Food for Thought

Charlotte, always our good little eater, has recently asserted some of her toddler will to not eat certain foods.

This is fine. We knew that she might decide not to eat something that she had previously loved, and we knew not to react to it, not to cajole her to eat (I believe it’s Ellyn Satter who says “A toddler can smell an agenda from a mile away”), and certainly not to FORCE her to eat.

Still, it was startling to see her outright reject the ravioli she used to snarf up. Or the Cheerios she used to adore. Usually (but not always), she likes vegetables, and for this we are grateful.

In light of her newfound (albeit minimal) pickiness, I decided to refresh my knowledge of kid feeding. Honestly, I think what irks me most when Charlotte refuses to eat something is that I’ve planned, prepared, and possibly defrosted food—food usually made from scratch—and I’ve also probably messed up a dish or two just getting it to her. Perhaps it was put through the food processor (more dirty dishes!), carefully labeled and dated (time consuming and annoying, but necessary if it’s entering the abyss of our freezer), and deliberately selected to balance out what she had earlier in the day or week.

So when my darling child kicks her feet and shakes her head NO, it takes every bit of restraint I have not to say, “Are you sure? Are you SURE you don’t want it?” Sometimes I fail, and I slip the rejected food into Charlotte’s mouth when she’s not expecting it, thinking that she’ll discover that it’s lip-smackin’ yummy and want more.

That never happens. Instead, she’s peeved that I ignored her head-shaking. After that, she resolutely refuses to try ANYTHING new.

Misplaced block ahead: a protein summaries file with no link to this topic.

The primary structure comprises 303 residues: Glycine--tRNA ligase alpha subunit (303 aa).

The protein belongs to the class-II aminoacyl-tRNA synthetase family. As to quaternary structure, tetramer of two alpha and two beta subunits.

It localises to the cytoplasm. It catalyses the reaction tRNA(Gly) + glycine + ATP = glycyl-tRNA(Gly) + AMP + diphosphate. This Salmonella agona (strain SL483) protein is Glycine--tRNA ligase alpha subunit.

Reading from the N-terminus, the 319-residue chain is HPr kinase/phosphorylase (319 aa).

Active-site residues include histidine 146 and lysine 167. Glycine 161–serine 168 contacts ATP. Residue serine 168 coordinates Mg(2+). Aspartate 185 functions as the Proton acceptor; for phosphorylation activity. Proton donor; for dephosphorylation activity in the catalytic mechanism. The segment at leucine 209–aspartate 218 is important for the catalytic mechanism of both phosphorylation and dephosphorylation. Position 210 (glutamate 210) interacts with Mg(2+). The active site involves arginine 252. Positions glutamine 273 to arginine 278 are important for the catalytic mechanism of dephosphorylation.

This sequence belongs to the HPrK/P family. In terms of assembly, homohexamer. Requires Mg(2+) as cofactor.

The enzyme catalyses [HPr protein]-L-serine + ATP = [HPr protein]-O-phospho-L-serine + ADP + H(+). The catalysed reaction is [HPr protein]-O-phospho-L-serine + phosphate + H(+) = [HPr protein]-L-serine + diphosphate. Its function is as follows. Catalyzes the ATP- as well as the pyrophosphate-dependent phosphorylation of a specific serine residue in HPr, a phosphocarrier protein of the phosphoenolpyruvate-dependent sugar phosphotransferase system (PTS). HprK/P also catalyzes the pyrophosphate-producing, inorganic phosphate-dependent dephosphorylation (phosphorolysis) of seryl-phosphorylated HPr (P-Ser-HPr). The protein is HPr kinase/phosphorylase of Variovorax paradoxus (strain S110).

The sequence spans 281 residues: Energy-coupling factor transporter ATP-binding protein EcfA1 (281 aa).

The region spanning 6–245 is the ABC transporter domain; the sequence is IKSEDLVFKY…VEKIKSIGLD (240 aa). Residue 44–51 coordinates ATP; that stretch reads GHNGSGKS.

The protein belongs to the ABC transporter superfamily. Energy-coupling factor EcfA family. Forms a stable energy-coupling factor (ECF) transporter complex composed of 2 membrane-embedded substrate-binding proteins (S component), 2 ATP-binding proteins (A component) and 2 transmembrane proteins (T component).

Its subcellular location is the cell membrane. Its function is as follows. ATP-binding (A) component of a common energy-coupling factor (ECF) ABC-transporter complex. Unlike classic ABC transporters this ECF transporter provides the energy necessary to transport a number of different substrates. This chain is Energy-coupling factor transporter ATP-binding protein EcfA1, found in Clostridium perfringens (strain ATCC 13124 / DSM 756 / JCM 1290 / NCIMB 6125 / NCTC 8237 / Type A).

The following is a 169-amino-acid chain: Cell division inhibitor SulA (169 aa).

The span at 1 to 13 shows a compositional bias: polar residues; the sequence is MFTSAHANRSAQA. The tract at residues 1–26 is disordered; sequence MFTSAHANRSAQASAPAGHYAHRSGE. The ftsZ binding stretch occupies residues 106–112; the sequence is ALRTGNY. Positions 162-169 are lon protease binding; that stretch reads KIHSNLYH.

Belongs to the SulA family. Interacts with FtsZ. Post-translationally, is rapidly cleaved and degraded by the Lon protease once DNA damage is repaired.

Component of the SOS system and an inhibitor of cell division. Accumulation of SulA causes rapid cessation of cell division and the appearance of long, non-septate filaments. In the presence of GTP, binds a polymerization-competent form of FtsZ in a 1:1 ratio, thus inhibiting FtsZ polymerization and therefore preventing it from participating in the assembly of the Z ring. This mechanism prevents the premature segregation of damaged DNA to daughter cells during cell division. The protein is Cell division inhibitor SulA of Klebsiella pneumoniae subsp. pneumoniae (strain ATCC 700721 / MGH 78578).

Silly Mommy. Duh.

So I’ve been trying to get off my overly controlling high horse and let Charlotte drive the feeding bus (how many cliched metaphors can I jam into a single sentence?). The golden rules are that she determines whether and how much to eat; I determine when and what.

Easy enough, but we have a bit of trouble with our schedule. We don’t get home from work early enough for us to have a well-balanced, made-from-scratch, FAMILY meal at 6:00. Instead, we feed Charlotte leftovers from the night before or something made just for her or something yummy that we froze in advance, and then we launch into getting her ready for bed. Then Chris and I make our dinner.

Short of me quitting my job, or Chris quitting his job, and one of us having dinner and a martini ready at 6:00 every night, I don’t see a good way around this little pickle. But surely we could improve, right?

So, as we drove home the other night, I told Chris how we needed to do better—somehow—on the classic family dinner.

The man had a clever idea. “When we get home, why don’t you make Charlotte’s dinner while I make a salad, and we’ll all eat together as a family? Then we’ll make our grown-up dinner later.” Sure, we weren’t all eating the exact same thing, but Charlotte got to be part of the action at the table. She ate her chicken nuggets (they’re whole grain, all white-meat chicken—don’t freak out, ye food purists!), tested the grapefruit (but ate only one piece), and merely played with her avocado. So yes, her pickiness continued, but I know that she actually loves citrus and avocado. So what if she wasn’t in the mood for them yesterday? Also, with me at my spot at the table, I wasn’t hovering so obnoxiously around my kid, excessively monitoring her. I could be reading too much into our family mealtime, but I felt that she enjoyed the freedom to eat her dinner in peace, selecting or rejecting as she pleased.